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Article
December 1980

Effectiveness of Triglycyl Vasopressin in Persistent Hematuria Associated With Sickle Cell Hemoglobin

Author Affiliations

From the Departments of Pediatrics (Drs John and Rosenthal), Medicine (Dr Schade), and Radiology (Dr Spigos), and the Sickle Cell Center of the Abraham Lincoln School of Medicine (Dr Schade), University of Illinois College of Medicine, Chicago; and the Department of Physiology, Mount Sinai School of Medicine, New York (Dr Cort).

Arch Intern Med. 1980;140(12):1589-1593. doi:10.1001/archinte.1980.00330230035011
Abstract

• Two cases of persistent hematuria associated with the presence of sickle cell hemoglobin were treated intravenously with triglycyl vasopressin, a drug not previously used for this condition. One patient, a 16-year-old boy, had hemoglobin SC, and the other patient was a 30-year-old woman with hemoglobin AS. Both patients had a history of severe hematuria persisting over several months, resistant to the usual forms of therapy, and requiring numerous tranfusions. In each patient, the condition responded to intravenous triglycyl vasopressin therapy, with cessation of hematuria. Experimental studies in dogs indicate that triglycyl vasopressin reduces renal blood flow substantially. Further trial of triglycyl vasopressin in severe hematuria associated with the presence of sickle cell hemoglobin appears to be indicated.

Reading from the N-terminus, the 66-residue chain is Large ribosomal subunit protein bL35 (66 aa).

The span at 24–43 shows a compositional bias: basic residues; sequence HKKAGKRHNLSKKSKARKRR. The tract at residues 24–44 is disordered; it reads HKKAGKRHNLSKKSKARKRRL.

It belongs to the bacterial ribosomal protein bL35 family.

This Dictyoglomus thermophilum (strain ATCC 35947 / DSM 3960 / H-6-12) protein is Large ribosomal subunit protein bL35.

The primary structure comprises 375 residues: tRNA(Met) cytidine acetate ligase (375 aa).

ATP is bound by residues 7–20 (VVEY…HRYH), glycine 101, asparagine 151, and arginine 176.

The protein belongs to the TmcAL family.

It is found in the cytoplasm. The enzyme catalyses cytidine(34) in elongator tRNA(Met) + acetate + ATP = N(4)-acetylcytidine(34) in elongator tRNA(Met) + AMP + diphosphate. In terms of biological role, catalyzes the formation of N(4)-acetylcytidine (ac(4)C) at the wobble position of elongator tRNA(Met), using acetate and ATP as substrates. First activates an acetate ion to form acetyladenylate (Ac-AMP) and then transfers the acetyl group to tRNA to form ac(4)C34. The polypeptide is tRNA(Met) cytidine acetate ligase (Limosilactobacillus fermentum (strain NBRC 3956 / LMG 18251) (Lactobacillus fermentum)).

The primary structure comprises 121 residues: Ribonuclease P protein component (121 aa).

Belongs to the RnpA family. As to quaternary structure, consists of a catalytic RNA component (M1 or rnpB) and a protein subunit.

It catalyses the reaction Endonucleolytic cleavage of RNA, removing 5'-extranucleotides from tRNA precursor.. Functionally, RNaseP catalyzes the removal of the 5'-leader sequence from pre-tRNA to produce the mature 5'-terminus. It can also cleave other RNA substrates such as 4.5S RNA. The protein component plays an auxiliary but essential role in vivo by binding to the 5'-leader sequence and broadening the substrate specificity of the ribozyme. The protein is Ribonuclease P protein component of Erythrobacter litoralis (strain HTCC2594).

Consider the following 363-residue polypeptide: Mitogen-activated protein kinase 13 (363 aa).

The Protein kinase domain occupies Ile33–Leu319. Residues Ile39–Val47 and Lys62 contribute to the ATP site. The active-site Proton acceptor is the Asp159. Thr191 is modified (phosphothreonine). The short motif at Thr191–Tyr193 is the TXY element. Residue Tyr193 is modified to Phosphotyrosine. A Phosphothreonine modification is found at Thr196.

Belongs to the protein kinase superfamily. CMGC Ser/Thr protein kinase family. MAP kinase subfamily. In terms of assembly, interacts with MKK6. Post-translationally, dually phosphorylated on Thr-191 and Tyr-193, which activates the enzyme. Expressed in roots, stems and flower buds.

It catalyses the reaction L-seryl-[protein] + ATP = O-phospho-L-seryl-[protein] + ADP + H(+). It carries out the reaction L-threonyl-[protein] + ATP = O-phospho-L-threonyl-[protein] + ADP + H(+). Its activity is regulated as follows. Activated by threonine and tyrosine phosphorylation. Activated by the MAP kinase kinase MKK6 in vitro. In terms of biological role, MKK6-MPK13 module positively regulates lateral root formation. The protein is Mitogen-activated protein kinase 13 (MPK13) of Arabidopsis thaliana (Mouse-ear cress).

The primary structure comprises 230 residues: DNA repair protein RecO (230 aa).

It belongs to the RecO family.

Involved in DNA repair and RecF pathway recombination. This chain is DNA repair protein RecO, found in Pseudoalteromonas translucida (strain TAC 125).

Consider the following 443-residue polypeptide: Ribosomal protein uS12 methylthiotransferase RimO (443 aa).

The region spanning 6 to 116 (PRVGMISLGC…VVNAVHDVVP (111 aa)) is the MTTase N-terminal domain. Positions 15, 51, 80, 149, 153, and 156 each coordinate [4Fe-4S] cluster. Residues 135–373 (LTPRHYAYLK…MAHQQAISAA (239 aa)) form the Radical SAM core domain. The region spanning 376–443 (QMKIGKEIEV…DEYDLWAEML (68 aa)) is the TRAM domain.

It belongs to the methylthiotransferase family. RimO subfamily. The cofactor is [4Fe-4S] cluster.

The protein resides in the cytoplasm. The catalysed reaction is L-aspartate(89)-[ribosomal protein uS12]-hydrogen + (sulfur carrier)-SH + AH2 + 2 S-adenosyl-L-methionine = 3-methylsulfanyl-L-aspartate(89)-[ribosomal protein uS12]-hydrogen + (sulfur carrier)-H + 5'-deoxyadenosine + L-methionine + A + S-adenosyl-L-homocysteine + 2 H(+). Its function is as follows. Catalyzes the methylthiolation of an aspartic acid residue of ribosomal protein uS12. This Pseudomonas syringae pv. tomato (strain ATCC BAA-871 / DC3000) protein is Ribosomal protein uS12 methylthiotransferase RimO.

(Arch Intern Med 140:1589-1593, 1980)

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